Rabbi Kassel Abelson once said, "The Hebrew word for parent is horim and it comes from the same root as moreh, teacher. The parent is the first and most important teacher that the child will have."
Brooklyn parent Claudia Aristy reflects the phenomenal dedication many American parents have.
One of the best gifts she gave her children was the gift of reading. While a full-time student at Hunter College, she read to her children whenever time allowed, at home or on the train. She currently encourages other young mothers to read as the Bilingual Parent Educator at Bellevue Hospital's Pediatric Clinic in Manhattan.
I was honored that Ms. Aristy took time to share the benefits of reading and parental advice.
Earl: When you were a young mother, what were some of the benefits of reading to your child?
Claudia: As a young mother going to school full-time, reading to my son provided me with the chance to bond with him -- while riding on the train together or before bedtime. It became our special time together to cuddle up and enjoy each other. By the time my son started school, his bookshelf was full to the brim and he excelled in reading. He would proudly tell his teacher, "I have that book at home!"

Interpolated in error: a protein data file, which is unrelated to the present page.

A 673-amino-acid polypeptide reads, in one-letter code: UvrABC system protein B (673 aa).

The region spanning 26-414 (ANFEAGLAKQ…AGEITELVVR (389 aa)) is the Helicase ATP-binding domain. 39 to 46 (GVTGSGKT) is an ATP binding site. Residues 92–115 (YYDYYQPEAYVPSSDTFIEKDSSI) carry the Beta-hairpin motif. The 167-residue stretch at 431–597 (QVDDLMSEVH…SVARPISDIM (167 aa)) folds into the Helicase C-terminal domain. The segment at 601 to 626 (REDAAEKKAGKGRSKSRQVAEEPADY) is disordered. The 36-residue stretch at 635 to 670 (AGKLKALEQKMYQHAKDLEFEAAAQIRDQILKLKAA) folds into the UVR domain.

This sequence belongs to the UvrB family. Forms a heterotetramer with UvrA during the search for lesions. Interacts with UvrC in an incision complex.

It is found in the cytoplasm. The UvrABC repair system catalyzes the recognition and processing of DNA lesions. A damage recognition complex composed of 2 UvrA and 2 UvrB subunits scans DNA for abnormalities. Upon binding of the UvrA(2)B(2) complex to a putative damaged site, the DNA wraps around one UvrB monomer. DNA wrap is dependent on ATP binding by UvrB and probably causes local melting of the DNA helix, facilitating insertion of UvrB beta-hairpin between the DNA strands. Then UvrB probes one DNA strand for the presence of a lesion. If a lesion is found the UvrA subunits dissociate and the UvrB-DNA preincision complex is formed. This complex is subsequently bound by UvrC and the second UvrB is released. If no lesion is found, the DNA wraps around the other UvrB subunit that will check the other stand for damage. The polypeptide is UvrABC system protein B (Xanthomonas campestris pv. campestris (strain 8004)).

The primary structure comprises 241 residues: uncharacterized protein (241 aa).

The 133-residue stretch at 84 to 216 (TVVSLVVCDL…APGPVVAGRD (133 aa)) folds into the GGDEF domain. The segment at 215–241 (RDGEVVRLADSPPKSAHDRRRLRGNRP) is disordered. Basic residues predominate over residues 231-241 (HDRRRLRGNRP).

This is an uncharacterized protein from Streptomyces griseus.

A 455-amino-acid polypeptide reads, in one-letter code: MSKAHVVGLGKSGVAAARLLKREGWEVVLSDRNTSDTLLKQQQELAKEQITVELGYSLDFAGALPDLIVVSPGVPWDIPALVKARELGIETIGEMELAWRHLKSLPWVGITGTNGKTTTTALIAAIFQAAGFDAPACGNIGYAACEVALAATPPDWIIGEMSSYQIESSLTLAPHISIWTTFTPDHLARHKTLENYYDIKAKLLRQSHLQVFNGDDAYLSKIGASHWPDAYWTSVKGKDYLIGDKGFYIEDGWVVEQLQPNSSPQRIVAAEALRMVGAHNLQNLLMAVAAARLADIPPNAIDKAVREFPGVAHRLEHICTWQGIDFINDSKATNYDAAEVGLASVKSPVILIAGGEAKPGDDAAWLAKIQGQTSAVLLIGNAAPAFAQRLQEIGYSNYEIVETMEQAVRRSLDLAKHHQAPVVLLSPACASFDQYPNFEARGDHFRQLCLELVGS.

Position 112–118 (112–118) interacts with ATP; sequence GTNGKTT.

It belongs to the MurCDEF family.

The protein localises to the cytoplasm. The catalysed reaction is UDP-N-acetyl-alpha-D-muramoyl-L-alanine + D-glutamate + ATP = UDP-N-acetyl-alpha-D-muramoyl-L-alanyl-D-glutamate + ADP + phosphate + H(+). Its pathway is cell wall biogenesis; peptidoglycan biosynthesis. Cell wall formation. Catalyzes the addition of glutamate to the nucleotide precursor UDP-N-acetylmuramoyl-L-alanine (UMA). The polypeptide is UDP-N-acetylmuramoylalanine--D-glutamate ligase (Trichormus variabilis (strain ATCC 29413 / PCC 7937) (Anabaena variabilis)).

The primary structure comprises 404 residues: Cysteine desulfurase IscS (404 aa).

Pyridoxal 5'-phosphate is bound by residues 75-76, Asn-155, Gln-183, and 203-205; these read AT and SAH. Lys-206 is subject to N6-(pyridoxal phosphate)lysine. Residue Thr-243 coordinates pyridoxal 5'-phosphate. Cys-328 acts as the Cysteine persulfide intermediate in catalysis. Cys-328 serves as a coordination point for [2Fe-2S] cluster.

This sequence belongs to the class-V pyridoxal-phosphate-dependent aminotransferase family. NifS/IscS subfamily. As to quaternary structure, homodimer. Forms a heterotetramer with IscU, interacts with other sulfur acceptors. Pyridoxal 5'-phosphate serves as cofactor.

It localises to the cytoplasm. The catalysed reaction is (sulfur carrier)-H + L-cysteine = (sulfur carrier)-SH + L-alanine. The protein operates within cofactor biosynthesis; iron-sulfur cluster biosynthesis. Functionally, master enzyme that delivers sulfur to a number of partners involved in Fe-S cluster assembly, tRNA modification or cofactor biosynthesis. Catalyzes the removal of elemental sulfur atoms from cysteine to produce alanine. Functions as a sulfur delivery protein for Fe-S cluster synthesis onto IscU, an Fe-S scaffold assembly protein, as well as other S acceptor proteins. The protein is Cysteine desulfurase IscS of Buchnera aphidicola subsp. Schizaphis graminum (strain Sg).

Earl: What advice would you give to young parents regarding reading to their children?
Claudia: In my everyday work as a Reach Out and Read Parent Educator in Bellevue Hospital's Pediatric Clinic, I find myself giving three simple messages:
1) Start reading to your children when they are babies so that they grow up having wonderful memories of sharing books and reading with you.
2) Reading together every day, even if you only have a few minutes, can make a huge difference.
3) If you do not feel comfortable reading, you can still have fun together. Tell a story by just describing the pictures.
Earl: What is your favorite children's book?
Claudia: One of my favorite children's books is "Handa's Surprise" by Eileen Browne. I love the beautiful language used to describe the fruits. The amazing illustrations add details to the story that are not described by the words. Books like this are perfect to engage children in very interactive conversations that promote language development while at the same time having fun.
In light of our educational aspirations for children and the current early literacy crisis, it's important that we recognize committed parents and outstanding community educators like Claudia Aristy.